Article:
But some legends are real. Because the darkness has reached Moana's island.

On the night her beloved grandmother dies, Moana learns a secret: She has been chosen to go on a great quest. She must find Maui and, thogether, they must restore the heart. In doing so, they will save the world.

So Moana borrows a boat and sets off... But, with danger at every turn (not to mention a very stubborn Maui), her task proves to be much harder than she ever anticipated.

Not only was this movie an edge-of-your-seat adventure, it also had a plot that was NOT focused on romance between the two main characters (that would just be weird). There was humor, there was great music, there were fantastic characters, and there was a twist at the end that made the film, as a whole, even more awesome. Plus, the animation was bright and colorful enough to make the viewer feel warm and tropical on even the most drab Michigan winter day. Break out the SPF!

Moana gets 5 stars. No, 10 stars (out of 5 stars). It's pure awesomeness! Watch it! 

--AJB

p.s. To be fair, Disney has, in recent years, been making a conscious effort to break out of that "Helpless Princess" cycle. Brave... Frozen... And now Moana... Props to them for that :)

Thursday, March 16, 2017

Rats Saw God by Rob Thomas

I picked up this book purely because it was mis-shelved and on the day that I found it I think that I was feeling a bit like I needed a sign of some sort.  Books make fabulous signs.  I read the first couple of pages at my desk and then took it home with me.  You may recognize the name Rob Thomas, the creator of Veronica Mars, but I didn't.  This was nothing more than a short book with a strange name in the wrong spot on the shelf.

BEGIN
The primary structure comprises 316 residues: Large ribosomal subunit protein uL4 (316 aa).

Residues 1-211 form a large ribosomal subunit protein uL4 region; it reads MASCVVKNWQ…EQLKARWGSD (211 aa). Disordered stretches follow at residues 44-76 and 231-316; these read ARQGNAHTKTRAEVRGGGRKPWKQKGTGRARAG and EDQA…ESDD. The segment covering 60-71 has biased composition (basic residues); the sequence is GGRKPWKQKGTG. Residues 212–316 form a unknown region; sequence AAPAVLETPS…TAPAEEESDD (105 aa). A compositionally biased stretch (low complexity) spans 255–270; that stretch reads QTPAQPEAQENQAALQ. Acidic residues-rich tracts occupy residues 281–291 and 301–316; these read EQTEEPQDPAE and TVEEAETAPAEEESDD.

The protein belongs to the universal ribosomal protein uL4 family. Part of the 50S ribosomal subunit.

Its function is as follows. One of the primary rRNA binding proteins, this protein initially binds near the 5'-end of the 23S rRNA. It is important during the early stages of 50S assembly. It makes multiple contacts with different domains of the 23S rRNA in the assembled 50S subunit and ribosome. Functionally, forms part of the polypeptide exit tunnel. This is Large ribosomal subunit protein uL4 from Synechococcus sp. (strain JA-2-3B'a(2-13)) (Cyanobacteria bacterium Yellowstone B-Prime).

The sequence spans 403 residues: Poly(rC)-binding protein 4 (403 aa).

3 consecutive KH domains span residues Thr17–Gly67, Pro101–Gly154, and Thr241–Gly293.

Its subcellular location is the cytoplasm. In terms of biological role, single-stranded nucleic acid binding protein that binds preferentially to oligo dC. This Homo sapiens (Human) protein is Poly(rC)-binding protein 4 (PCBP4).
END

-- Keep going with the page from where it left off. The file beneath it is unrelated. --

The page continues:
It was great.
It's the early 90's and I got a healthy dose of nostalgia from that.  Steve is living in San Diego with his mother, her new husband, and his sister.  When we meet Steve, he is in danger of not graduating due to being short an English credit.  His guidance counselor, Mr. DeMouy, offers to make him a deal.  He can make up his English credit by writing 100 pages about anything he wants.  DeMouy has seen Steve's transcripts and knows that he was pulling straight A's when he lived in Texas, that he was smart enough to be a National Merit finalist.  Steve doesn't have to tell him what happened, he just needs to write.  Steve agrees and ends up telling the story of his Sophmore and Junior years in Texas.
Back in Texas, Steve lived with his father, worked at the Cineplex after school, and had friends.  His best friend, Doug, has a $500 bet with his father that he will appear in the year book and so they form a club, The Grace Order of Dadaists or GOD, with no intention of it going anywhere.  Instead the group widens their social circle and together they work on a number of dada inspired school projects.  It's through this club that Steve meets Dub, short for double-u, short for Wanda, who he falls for almost immediately.